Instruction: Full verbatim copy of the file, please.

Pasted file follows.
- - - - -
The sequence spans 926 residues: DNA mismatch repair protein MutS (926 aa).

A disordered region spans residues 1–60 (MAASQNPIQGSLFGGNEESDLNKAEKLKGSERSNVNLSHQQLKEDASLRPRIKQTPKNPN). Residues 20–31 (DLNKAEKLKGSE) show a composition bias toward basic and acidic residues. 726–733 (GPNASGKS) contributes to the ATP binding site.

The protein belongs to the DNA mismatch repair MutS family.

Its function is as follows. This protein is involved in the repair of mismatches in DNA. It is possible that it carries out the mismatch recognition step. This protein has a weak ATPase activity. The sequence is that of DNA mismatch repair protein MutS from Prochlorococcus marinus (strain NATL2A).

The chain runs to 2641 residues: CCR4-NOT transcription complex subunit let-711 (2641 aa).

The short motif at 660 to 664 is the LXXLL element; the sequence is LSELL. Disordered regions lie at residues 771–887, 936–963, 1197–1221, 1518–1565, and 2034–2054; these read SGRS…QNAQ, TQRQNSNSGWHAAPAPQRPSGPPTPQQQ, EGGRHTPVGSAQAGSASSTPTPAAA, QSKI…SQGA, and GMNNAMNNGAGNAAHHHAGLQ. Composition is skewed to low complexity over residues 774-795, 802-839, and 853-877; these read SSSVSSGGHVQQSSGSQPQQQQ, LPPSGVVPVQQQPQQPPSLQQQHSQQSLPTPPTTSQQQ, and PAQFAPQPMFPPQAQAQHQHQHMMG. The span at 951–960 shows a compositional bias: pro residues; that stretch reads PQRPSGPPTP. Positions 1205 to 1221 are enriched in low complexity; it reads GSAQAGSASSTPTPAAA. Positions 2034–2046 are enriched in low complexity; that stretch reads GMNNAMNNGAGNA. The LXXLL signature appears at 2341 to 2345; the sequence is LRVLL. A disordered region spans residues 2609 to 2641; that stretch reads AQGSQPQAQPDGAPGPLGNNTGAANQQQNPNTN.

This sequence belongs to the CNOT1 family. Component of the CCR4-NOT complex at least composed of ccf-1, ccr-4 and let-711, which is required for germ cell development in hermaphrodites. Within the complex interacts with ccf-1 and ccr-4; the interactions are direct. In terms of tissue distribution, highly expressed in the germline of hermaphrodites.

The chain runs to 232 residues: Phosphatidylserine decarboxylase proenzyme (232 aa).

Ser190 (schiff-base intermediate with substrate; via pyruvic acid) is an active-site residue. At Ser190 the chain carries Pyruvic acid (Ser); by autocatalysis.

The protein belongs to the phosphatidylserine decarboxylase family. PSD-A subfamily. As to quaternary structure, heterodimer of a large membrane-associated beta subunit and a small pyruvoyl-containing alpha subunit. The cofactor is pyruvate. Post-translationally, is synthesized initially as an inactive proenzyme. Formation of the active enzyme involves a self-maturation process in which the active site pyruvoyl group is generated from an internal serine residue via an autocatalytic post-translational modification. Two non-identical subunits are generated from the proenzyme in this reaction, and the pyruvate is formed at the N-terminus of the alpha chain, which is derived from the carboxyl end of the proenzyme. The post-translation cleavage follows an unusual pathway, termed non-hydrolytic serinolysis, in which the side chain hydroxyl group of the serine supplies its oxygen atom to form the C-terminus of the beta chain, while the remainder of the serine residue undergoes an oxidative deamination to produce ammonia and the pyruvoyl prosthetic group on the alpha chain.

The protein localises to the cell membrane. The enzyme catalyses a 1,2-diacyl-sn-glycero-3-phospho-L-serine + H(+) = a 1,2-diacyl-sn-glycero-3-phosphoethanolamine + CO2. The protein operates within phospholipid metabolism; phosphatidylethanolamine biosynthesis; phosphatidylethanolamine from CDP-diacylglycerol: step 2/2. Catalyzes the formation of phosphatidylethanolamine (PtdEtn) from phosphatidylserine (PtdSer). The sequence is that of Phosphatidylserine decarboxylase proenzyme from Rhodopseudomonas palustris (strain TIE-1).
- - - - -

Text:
The sequence spans 926 residues: DNA mismatch repair protein MutS (926 aa).

A disordered region spans residues 1–60 (MAASQNPIQGSLFGGNEESDLNKAEKLKGSERSNVNLSHQQLKEDASLRPRIKQTPKNPN). Residues 20–31 (DLNKAEKLKGSE) show a composition bias toward basic and acidic residues. 726–733 (GPNASGKS) contributes to the ATP binding site.

The protein belongs to the DNA mismatch repair MutS family.

Its function is as follows. This protein is involved in the repair of mismatches in DNA. It is possible that it carries out the mismatch recognition step. This protein has a weak ATPase activity. The sequence is that of DNA mismatch repair protein MutS from Prochlorococcus marinus (strain NATL2A).

The chain runs to 2641 residues: CCR4-NOT transcription complex subunit let-711 (2641 aa).

The short motif at 660 to 664 is the LXXLL element; the sequence is LSELL. Disordered regions lie at residues 771–887, 936–963, 1197–1221, 1518–1565, and 2034–2054; these read SGRS…QNAQ, TQRQNSNSGWHAAPAPQRPSGPPTPQQQ, EGGRHTPVGSAQAGSASSTPTPAAA, QSKI…SQGA, and GMNNAMNNGAGNAAHHHAGLQ. Composition is skewed to low complexity over residues 774-795, 802-839, and 853-877; these read SSSVSSGGHVQQSSGSQPQQQQ, LPPSGVVPVQQQPQQPPSLQQQHSQQSLPTPPTTSQQQ, and PAQFAPQPMFPPQAQAQHQHQHMMG. The span at 951–960 shows a compositional bias: pro residues; that stretch reads PQRPSGPPTP. Positions 1205 to 1221 are enriched in low complexity; it reads GSAQAGSASSTPTPAAA. Positions 2034–2046 are enriched in low complexity; that stretch reads GMNNAMNNGAGNA. The LXXLL signature appears at 2341 to 2345; the sequence is LRVLL. A disordered region spans residues 2609 to 2641; that stretch reads AQGSQPQAQPDGAPGPLGNNTGAANQQQNPNTN.

This sequence belongs to the CNOT1 family. Component of the CCR4-NOT complex at least composed of ccf-1, ccr-4 and let-711, which is required for germ cell development in hermaphrodites. Within the complex interacts with ccf-1 and ccr-4; the interactions are direct. In terms of tissue distribution, highly expressed in the germline of hermaphrodites.

The chain runs to 232 residues: Phosphatidylserine decarboxylase proenzyme (232 aa).

Ser190 (schiff-base intermediate with substrate; via pyruvic acid) is an active-site residue. At Ser190 the chain carries Pyruvic acid (Ser); by autocatalysis.

The protein belongs to the phosphatidylserine decarboxylase family. PSD-A subfamily. As to quaternary structure, heterodimer of a large membrane-associated beta subunit and a small pyruvoyl-containing alpha subunit. The cofactor is pyruvate. Post-translationally, is synthesized initially as an inactive proenzyme. Formation of the active enzyme involves a self-maturation process in which the active site pyruvoyl group is generated from an internal serine residue via an autocatalytic post-translational modification. Two non-identical subunits are generated from the proenzyme in this reaction, and the pyruvate is formed at the N-terminus of the alpha chain, which is derived from the carboxyl end of the proenzyme. The post-translation cleavage follows an unusual pathway, termed non-hydrolytic serinolysis, in which the side chain hydroxyl group of the serine supplies its oxygen atom to form the C-terminus of the beta chain, while the remainder of the serine residue undergoes an oxidative deamination to produce ammonia and the pyruvoyl prosthetic group on the alpha chain.

The protein localises to the cell membrane. The enzyme catalyses a 1,2-diacyl-sn-glycero-3-phospho-L-serine + H(+) = a 1,2-diacyl-sn-glycero-3-phosphoethanolamine + CO2. The protein operates within phospholipid metabolism; phosphatidylethanolamine biosynthesis; phosphatidylethanolamine from CDP-diacylglycerol: step 2/2. Catalyzes the formation of phosphatidylethanolamine (PtdEtn) from phosphatidylserine (PtdSer). The sequence is that of Phosphatidylserine decarboxylase proenzyme from Rhodopseudomonas palustris (strain TIE-1).